The “High Bouncing Lover”?
Here’s what I love about Fitzgerald. Right when you open The Great Gatsby, you get a sense that this is a different book.
What do I mean?
I’m talking about the epigraph. Now, usually, authors will quote another famous author, philosopher, or someone like that in the epigraph.
But not Fitzgerald. He quotes himself. See, if you didn’t know (and I actually didn’t know this until college), the epigraph in Gatsby is fake.
“Then wear the gold hat, if that will move her; If you can bounce high, bounce for her too, Till she cry “Lover, gold-hatted, high-bouncing lover, I must have you!” – Thomas Parke D’Invilliers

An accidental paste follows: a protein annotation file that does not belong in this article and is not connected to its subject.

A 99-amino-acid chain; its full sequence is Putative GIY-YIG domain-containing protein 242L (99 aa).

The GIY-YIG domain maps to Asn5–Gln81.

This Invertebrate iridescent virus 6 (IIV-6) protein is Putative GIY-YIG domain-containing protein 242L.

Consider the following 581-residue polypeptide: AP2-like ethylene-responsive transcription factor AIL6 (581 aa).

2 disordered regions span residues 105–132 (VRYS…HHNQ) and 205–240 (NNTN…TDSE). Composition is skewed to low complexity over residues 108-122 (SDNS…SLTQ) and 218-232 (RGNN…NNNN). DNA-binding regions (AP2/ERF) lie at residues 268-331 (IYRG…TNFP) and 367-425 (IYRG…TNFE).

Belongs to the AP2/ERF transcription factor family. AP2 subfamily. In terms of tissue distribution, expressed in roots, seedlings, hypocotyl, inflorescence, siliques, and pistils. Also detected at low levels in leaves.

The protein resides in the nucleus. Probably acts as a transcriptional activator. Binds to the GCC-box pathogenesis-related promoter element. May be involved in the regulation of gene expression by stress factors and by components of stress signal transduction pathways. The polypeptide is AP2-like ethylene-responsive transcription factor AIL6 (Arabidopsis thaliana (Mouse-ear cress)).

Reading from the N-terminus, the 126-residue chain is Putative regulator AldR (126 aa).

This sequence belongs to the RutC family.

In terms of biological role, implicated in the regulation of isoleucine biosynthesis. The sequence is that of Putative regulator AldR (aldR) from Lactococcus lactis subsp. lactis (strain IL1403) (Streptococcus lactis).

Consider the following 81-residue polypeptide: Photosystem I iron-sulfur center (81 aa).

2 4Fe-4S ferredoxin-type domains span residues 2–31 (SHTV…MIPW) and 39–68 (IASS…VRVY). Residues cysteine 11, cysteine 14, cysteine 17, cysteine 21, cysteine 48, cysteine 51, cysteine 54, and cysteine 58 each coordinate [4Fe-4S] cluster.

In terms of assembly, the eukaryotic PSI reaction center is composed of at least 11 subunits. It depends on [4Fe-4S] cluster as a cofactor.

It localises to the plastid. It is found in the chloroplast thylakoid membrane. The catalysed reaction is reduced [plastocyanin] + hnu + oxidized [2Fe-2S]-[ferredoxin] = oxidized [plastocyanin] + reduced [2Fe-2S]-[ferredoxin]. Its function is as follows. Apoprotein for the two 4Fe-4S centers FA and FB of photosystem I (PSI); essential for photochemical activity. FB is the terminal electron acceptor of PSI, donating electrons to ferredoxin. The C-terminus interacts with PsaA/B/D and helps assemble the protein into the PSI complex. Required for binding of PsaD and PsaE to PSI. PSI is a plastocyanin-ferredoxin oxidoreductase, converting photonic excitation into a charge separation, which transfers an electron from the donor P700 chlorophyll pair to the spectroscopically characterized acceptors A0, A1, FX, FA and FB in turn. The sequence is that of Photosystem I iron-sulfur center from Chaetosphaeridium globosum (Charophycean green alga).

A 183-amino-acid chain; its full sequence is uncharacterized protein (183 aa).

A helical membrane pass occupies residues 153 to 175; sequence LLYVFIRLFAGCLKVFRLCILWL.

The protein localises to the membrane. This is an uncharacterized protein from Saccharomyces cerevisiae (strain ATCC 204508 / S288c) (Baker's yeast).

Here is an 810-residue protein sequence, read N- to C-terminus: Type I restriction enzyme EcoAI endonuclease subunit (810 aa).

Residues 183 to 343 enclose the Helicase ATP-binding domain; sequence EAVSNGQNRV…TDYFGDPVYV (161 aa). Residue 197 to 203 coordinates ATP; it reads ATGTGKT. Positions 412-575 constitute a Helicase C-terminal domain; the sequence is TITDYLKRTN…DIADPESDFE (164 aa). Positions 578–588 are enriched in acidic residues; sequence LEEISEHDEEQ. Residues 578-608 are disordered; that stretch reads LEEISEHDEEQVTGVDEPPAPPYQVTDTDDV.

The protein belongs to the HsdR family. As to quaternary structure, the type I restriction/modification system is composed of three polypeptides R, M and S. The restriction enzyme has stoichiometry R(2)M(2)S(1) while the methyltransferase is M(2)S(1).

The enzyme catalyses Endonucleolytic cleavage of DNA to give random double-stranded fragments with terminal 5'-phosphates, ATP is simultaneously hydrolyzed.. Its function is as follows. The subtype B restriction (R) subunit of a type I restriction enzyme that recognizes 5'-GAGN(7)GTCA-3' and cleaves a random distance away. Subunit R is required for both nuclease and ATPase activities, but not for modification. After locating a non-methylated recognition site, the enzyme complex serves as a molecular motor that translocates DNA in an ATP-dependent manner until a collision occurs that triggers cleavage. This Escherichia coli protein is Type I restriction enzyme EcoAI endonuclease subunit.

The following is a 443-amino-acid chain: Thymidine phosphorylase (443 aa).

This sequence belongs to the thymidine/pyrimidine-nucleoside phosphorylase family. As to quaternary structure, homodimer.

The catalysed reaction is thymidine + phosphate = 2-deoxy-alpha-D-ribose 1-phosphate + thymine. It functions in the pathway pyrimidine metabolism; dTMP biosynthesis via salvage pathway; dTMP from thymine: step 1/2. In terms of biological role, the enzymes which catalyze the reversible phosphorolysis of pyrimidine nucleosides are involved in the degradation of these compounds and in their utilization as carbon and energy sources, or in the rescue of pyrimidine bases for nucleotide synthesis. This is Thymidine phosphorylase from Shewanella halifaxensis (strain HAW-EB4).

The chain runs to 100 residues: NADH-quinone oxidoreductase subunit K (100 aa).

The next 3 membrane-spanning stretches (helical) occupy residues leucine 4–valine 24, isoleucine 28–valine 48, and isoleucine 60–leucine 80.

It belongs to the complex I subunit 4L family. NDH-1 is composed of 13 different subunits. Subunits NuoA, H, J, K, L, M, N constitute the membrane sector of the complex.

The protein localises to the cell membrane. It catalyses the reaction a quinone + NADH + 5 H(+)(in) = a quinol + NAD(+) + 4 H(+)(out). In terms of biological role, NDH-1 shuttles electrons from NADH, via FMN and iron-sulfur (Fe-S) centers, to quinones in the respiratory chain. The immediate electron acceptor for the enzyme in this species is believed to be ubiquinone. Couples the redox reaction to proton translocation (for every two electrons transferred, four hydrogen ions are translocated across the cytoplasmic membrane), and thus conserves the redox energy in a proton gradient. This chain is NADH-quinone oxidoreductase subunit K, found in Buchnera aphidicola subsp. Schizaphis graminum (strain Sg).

Thomas Parke D’Invilliers is not a real person. He’s actually a character in Fitzgerald’s first novel, This Side of Paradise.
So that’s an interesting little tidbit.
And I love what Fitzgerald says with that epigraph. That, in one sentence, pretty much explains the entire novel.
Gatsby did everything short of wearing a “gold hat” for Daisy. He “bounced high” by making himself noticeable and throwing extravagant parties just for her. Finally, she noticed.
Then, you know the rest.
Such an awesome opener. And, yet, it’s fake.